Let’s take a snapshot of some of the most significant NBA free-agent signings and trades thus far. Also included are links to breakdowns of several other free-agents deals that have already been posted.

RYAN ANDERSON will shoot the Rockets into and out of ball games. Moreover, his defense is pitiful. Look for him to be stationed somewhere beyond the arc and wait (and wait, and …) for kick-out passes from James Harden.

HARRISON BARNES lost his winning aura in the finals. With the Mavs he’ll be revealed as the so-so shooter and energetic but easily overpowered defender that he really is.

ANDREW BOGUT can defend in the pivot, block shots, rebound and, given more attack-zone touches than he had with the Warriors, a reliable scorer in the low post. If he can keep his body parts healthy, he’ll be a good get for Dallas.

MATTHEW DELLAVEDOVA goes to Milwaukee for still another bloated out-of-proportion payday. There are rumors that he’s going to be the focus of the Bucks’ new advertizing blitz with a catchy new nickname — “Dellave-Dove Into Your Knees.”

LUOL DENG could be the steal of the week. If he can stay injury free, and has any gas left in his tank, the 31-year-old might still be able to play earnest defense and be a dangerous pull-up shooter and baseline scorer. Could very well be a rare good hire by the Lakers.

BORIS DIAW can pass like a point guard, shoot like a 2-guard, score in the pivot like a big man and eat like Fat Albert. If he can get, and stay, in top-notch playing shape, he’ll be a big plus for the Jazz.

MIKE DUNLEAVY is a terrific one-on-none shooter and one of the physically weakest defenders in the NBA. But since LeBron has the strength of two normal players, the Cavs’ defensive equation balances out.

KEVIN DURANT signed with the Warriors for several reasons, one of the most important being to get away from Russell Westbrook — the dribble king of the NBA. Westbrook’s reluctance to play team ball led to KD having to take too many shots under pressure from defenders and the shot clock.

LANGSTON GALLOWAY is a one-and-a-half. Too slow and confused to be a point guard, as well as being too small and too shaky a shooter to play the other guard position. As such, the projected $5-6M contract he’s been offered by New Orleans is one of the more absurd deals of the last madcap week.

ROY HIBBERT can always find work selling Mr. Softee ice cream.

AL HORFORD doesn’t want to bang with the bigs. He’s strictly a mid-range jump shooter, and a highly overrated one at that. Even at age 68, Dave Cowens is still much tougher than his latest successor in the middle.

Boston Celtics forward Al Horford smiles during a media availability at the team's practice facility, Friday, July 8, 2016, in Waltham, Mass. Horford agreed to a four-year, $113 million deal with the Celtics as an unrestricted free agent, ending nearly ten years with the Atlanta Hawks. (AP Photo/Charles Krupa)

AP Photo/Charles Krupa

AL JEFFERSON is a big load in the middle. He can score in there and also with mid-range baseline jumpers. All fine and good, as long as the Pacers don’t expect him to pass or defend.

JOE JOHNSON brings his iso-only game to Utah. Too bad he won’t pass and can’t play lockdown defense like he used to do.

JEREMY LIN brings Linsanity Redux to Brooklyn. He’s not a terrible shooter and excels in screen/roll situations. If only he were quicker and could at least guard his own shadow then the sad-sack Nets could improve to solid mediocrity.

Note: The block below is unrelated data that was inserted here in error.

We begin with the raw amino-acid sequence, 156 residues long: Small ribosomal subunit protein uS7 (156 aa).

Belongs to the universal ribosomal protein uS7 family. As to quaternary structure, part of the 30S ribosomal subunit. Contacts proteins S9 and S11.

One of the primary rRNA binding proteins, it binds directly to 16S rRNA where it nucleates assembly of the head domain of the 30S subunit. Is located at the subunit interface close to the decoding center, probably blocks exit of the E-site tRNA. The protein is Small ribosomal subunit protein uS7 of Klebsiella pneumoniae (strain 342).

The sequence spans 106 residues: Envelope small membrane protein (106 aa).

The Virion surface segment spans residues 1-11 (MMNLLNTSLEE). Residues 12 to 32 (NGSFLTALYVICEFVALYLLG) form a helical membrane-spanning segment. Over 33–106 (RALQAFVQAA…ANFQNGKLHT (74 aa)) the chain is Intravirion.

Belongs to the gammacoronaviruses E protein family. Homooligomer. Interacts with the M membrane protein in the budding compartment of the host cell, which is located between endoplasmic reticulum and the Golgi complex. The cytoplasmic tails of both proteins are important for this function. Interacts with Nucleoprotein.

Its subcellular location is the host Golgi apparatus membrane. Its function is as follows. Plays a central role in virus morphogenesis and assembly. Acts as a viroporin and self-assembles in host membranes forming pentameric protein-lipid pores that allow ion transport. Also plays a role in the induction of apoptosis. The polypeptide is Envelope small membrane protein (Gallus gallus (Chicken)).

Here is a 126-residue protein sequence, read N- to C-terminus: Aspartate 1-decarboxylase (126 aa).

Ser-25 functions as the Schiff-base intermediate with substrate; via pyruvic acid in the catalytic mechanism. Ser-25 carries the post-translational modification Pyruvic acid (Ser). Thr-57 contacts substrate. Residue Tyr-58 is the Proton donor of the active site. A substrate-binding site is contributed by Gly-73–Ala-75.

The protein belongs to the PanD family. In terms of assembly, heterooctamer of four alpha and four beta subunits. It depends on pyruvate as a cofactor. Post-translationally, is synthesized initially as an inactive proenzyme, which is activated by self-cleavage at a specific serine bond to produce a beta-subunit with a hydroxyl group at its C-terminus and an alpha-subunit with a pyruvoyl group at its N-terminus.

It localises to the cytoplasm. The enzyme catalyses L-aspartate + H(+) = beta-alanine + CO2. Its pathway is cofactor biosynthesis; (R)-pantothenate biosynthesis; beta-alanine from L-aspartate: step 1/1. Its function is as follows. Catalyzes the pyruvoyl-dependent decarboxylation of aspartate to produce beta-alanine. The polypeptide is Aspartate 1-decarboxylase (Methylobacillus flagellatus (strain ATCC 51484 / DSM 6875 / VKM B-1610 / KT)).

VICTOR OLADIPO can play both backcourt positions and is a super-quick, high-hopper wherever he plays. If his jump shot is streaky, he can always find a way to score. Plus, he’s an ace defender. While he won’t make OKC fans forget (or forgive) KD, this guy is the real deal.

MARREESE SPEIGHTS won’t rebound much or play adequate defense, but he’s a big bruising guy who can score in the paint and shoot from distance. A nifty pickup for the Clippers.

TIMOFEY MOZGOV can roll hard hoopwards after setting solid screens, and also take up lots of space — giving the Lakers not nearly enough bang for their big-time bucks.

ZAZA PACHULIA can hit an occasional mid-range jumper, produce an occasional putback and pull down a fair share of minimally contested rebounds. But he cannot supply the defensive rim protection that — even with Kevin Durant on board — the Warriors desperately need.

CHANDLER PARSONS had better be the Grizzlies’ go-to scorer or else he’ll lapse into his usual snide, discontented persona. But he’s certainly a hell of a player.

JEFF TEAGUE operates at warp speed and can do everything a point guard is supposed to do. But he is often out of control and tends to shoot too much. If his wild brilliance can be domesticated, then he’ll add plenty of zip to Indiana’s offense.

DWYANE WADE likes to run his isos on the left side, while Jimmy Butler wants to play one-on-one on the right side. But since Rajon Rondo will have the ball in the middle, the Bulls are in for an interesting season. Too interesting for them to be as good as they should be.

DAVID WEST has been banging, bumping and alligator-wrestling at the high- and low-posts for 13 seasons, and at age 36 he’s too worn out to provide more than a handful of productive minutes per game for Golden State.

DERRICK WILLIAMS is one of the most talented and athletic players in the league. He’s as big a threat to score from coast-to-coast as anybody, plus he’s an OK shooter. While he showed signs of finally living up to his potential last season in New York, he still needs to work harder to figure out when (and when not) to shoot, pass, cut, hit the glass and get back on defense. He’ll be popular with his new Miami teammates, and if he continues to grow into his talents, he’ll be unpopular with anybody who has to guard him.


Rosen’s Free Throws: 2016 NBA free-agent analysis
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